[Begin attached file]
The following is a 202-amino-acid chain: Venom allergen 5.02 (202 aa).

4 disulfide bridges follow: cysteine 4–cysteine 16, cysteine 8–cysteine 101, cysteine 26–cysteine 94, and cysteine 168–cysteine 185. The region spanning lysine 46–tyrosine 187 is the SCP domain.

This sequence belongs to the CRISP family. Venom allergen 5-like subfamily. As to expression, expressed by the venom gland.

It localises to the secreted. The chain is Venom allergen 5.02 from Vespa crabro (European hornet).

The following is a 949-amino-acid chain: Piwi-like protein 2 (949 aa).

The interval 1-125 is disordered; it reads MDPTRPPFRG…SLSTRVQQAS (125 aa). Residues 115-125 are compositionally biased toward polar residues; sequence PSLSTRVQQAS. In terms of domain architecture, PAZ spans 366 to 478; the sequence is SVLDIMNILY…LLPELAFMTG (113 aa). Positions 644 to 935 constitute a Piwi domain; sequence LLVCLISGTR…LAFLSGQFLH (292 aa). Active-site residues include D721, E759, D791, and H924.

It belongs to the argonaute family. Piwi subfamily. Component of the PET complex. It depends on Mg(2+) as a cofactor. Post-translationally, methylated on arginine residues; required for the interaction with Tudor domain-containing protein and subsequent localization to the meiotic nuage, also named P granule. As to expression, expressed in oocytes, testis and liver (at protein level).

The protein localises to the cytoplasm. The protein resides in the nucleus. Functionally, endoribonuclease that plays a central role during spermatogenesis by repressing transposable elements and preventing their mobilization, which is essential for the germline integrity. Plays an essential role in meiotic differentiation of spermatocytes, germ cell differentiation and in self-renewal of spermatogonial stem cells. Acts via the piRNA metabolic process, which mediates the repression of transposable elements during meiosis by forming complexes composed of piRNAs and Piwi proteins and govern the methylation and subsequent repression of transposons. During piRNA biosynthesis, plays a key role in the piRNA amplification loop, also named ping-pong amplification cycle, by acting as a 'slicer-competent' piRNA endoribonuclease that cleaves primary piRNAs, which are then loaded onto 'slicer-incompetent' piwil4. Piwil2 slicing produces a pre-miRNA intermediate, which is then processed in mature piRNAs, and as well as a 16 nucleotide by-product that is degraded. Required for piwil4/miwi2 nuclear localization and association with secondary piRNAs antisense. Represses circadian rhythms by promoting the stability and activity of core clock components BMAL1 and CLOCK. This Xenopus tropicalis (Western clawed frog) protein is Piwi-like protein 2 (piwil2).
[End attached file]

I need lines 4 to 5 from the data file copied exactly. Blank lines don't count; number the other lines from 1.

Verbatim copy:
It localises to the secreted. The chain is Venom allergen 5.02 from Vespa crabro (European hornet).

The following is a 949-amino-acid chain: Piwi-like protein 2 (949 aa).